This video combines two sightings. The first was on 12/24, when two White-tailed Kites shared a treetop in the forested grove planted in the mid-80s by native plant gardener Charli Danielsen. Then segue to 12/28, when a solo kite perched atop a different evergreen nearby in the same grove. Both sightings involved mature birds; that is, they did not have the cinnamon bib that marks the juveniles.
The birds in these sightings did look down and around occasionally but hunting was not foremost on their minds. The business at hand was preening. The video condenses more than 45 minutes of the birds grooming various parts of their plumage, frequently burying their heads in puffs of feathers. Like other birds I’ve watched, they preened solo, even when a sibling was near. As a result, the crown of the head and the collar went ungroomed, out of beak reach. How they keep parasites off those unguarded spots I can’t imagine. They would seem to benefit from grooming socially, like monkeys and many other mammals.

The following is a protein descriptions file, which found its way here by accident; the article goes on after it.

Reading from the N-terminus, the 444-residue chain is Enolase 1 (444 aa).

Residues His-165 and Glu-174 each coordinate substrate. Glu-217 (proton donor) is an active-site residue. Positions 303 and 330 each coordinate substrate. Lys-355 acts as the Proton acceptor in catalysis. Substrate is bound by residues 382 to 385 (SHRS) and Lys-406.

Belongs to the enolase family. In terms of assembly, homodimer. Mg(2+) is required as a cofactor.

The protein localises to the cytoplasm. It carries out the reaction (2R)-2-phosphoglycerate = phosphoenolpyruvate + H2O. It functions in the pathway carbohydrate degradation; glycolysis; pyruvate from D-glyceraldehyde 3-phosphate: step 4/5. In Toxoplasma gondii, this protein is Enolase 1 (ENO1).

White-tailed Kites nest high up in evergreen trees. I wonder if these birds were checking out the forested grove as a possible nest site come balmier weather. Also curious were a handful of American Crows, who perched nearby and in one instance made a near pass at a kite. The crows have long had a presence in this grove, just as they have in the Monterey Cypress border along the hotel parking lot. If the kites try to nest here they face a battle with the very aggressive crow flocks — appropriately labeled a murder of crows.